Home Owners: Cathi & Phil Smith
★ Phil built all of the upper glass-front kitchen cabinets and the butler pantry.
★ The speaking tube, a Victorian communication device still in use today (on the wall near the refrigerator) connects to the second-floor hall.
★ Phil’s grandfather collected clocks, including the 1905 Norwich Linen model manufactured by the New Haven Clock Company in the guestroom.
★ Phil and Cathi were married in Florence, Italy in 1989. Bright red banners advertising a charity dinner hung from light poles all around the city. After the event, a worker cutting them down happily gave one to them. The plate and glass under the banner were used at the charity dinner served on the streets of Florence.
Fun to Find:
★ A 1926 photo of Cathi’s father and his twin brother on a toy cow (first shelf of book case). A later photo shows the boys riding a pony.
★ The 80-plus-year-old Teddy Bear belonged to Phil’s older brother, who died of pneumonia while still an infant. The bear became Phil’s when he was born.
★ The roosters and Russian dolls on the kitchen shelves and an apology from Frankie on the fridge.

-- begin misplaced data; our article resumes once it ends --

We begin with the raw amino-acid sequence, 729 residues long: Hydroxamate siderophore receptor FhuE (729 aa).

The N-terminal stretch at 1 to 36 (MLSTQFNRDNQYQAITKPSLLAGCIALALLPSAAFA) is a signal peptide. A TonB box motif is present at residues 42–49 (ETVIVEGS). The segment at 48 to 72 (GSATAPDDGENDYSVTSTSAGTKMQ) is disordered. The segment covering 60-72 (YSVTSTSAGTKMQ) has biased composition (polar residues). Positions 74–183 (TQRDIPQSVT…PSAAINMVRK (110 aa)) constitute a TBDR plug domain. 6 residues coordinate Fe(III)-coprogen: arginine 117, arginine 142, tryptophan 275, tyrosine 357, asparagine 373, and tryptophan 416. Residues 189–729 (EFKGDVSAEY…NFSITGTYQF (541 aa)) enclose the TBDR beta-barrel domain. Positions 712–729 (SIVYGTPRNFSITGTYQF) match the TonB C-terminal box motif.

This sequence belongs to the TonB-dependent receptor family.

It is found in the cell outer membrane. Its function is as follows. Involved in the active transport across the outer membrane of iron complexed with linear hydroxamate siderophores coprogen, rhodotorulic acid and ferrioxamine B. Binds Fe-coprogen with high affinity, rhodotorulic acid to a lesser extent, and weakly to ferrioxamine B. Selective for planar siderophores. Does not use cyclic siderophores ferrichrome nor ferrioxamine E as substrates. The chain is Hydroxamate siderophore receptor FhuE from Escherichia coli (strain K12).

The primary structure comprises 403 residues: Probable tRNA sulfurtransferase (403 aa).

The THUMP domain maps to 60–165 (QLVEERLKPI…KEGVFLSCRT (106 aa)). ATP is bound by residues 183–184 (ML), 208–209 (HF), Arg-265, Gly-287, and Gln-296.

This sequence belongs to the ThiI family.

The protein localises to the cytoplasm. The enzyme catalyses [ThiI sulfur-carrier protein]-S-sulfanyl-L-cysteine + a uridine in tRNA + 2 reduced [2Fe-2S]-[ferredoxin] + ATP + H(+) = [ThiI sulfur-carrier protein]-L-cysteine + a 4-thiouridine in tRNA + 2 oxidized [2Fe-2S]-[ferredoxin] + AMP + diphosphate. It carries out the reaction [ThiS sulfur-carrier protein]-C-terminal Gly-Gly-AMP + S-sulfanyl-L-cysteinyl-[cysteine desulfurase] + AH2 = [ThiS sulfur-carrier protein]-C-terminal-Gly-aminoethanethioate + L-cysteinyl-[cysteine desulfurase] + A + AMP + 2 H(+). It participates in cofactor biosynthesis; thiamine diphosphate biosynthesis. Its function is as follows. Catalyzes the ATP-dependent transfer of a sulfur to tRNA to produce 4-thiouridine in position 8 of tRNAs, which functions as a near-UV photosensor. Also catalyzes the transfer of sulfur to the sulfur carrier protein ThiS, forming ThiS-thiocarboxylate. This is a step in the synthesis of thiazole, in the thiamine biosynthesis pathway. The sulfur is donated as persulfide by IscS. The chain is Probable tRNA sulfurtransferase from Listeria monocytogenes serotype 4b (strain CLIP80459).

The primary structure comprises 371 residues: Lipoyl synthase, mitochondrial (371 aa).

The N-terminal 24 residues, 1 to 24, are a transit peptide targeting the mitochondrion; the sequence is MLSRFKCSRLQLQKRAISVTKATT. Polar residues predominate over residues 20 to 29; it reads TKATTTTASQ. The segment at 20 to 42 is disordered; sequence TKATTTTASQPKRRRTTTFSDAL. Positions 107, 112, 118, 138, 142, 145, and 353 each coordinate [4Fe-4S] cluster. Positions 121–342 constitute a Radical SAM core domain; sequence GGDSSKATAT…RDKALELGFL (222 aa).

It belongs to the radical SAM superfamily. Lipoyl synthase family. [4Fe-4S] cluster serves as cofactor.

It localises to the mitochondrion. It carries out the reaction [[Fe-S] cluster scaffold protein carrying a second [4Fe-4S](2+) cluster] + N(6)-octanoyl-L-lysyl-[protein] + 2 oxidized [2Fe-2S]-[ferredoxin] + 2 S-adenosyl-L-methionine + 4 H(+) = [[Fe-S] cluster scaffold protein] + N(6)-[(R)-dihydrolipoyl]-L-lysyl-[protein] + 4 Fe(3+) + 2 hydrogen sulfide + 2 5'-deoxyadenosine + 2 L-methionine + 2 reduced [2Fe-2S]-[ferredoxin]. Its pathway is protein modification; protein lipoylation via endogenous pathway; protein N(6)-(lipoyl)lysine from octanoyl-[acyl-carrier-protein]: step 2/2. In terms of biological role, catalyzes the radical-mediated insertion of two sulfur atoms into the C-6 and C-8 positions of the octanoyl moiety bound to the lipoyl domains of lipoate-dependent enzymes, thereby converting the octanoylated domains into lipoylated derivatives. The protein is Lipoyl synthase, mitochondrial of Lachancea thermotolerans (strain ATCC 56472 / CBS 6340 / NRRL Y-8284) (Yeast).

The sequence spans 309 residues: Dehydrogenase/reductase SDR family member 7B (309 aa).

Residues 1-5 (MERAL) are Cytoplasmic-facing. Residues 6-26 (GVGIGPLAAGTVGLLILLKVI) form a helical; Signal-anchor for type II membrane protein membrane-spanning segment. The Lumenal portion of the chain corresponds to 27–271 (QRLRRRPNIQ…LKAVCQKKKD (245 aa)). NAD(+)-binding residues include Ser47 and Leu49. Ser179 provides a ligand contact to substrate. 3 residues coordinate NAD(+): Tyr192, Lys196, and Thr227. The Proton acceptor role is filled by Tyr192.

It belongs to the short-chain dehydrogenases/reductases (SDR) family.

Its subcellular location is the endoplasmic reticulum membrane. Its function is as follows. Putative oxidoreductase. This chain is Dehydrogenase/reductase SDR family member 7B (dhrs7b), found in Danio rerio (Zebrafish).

★ The reflection of the camera that records the tour
★ Find the speaking tubes, upstairs and in the kitchen! Helllloooo?
These walls did talk. Fifteen years ago, the owners of this corner house overlooking Lincoln Park noticed three people looking intently at the outside of their residence. One of the visitors, Jean Colison, explained that her mother was the granddaughter of the original owner. She had come to see the house, along with her mother Lois Colison and her brother Warren.
“You must be the Frankes,” Phil exclaimed. “I have your mail!” Mrs. Colison was indeed the granddaughter of Friedrick Maximillian Franke (1844-1900) and his wife Lisette Maria Kandler (1852-1925), who had purchased the house in 1892. Her mother, Hilda, was one of the Franke’s five children.